Without deciding whether the district court was correct in not requiring a showing of prejudice, we conclude that the district court erred in concluding that Grubbs's appellate counsel's was deficient in failing to comply with Anders.

14

Grubbs's appellate counsel's failure to advise the court of a claim of ineffective assistance of trial counsel in the Anders brief does not amount to deficient performance since such a claim generally is not susceptible to review on direct appeal. See Blanco v. Wainwright, 507 So.2d 1377, 1384 (Fla.1987). In fact, Grubbs's counsel in this appeal stated at oral argument that he could not find any Florida cases in which counsel raised an ineffective assistance of trial counsel claim on direct appeal. The absence of any such case likely is due to the fact that defendants can raise an ineffective assistance of trial counsel claim in a motion for post-conviction relief under Rule 3.850, which has been recognized as a "more effective" remedy for such claims than direct appeal since the resolution of a Rule 3.850 motion, unlike a direct appeal, allows for a full evidentiary hearing. See id.1 Grubbs's appellate counsel "cannot be faulted for preserving the more effective remedy and eschewing the less effective." Id.

15

Similarly, the way in which counsel crafted her Anders brief did not in our view constitute constitutionally deficient performance. The brief contained a thorough statement of facts and four arguably meritorious claims with accompanying relevant authority. Although the brief may have only marginally complied with Anders, it nonetheless complied. We conclude, therefore, that the district court erred in granting Grubbs relief on his claim of ineffective assistance of appellate counsel in failing to comply with Anders.

16

The second issue raised by Singletary is whether the district court erred in effectively concluding that Grubbs's claim that the Second District Court of Appeal did not follow Anders was not procedurally defaulted. We review this issue de novo. See Tower v. Phillips, 7 F.3d 206, 210 (11th Cir.1993).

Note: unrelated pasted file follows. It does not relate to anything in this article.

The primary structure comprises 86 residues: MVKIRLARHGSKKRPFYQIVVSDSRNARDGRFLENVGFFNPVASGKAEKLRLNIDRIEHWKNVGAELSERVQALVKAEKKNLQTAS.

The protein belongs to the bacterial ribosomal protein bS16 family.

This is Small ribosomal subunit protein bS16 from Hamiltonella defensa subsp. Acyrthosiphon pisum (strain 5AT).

17

Federal courts may not grant relief on claims "that have not been presented in state court if the state court would have found the claims to be procedurally defaulted, unless the petitioner is able to show both cause for the default and prejudice resulting therefrom." See id. The district court did not determine whether Grubbs's claim that the Second District Court of Appeal did not follow Anders was procedurally defaulted. Instead, it merely concluded that the claim was "effectively linked" to Grubbs's claim of ineffective assistance of appellate counsel since both involved the procedural requirements of Anders.

18

This conclusion erroneously sidesteps the important issue of procedural default. Had the district court addressed the issue, it likely would have concluded, as we conclude, that Grubbs procedurally defaulted his claim since he did not raise it in the state courts and would be procedurally barred from doing so in a second or successive motion or petition. See Johnson v. Singletary, 647 So.2d 106, 109 (Fla.1994)("[N]ew claims [cannot] be raised in a second petition when circumstances upon which they are based were known or should have been known at the time the prior petition was filed."). Further, we conclude that Grubbs has failed to show sufficient cause to overcome the default.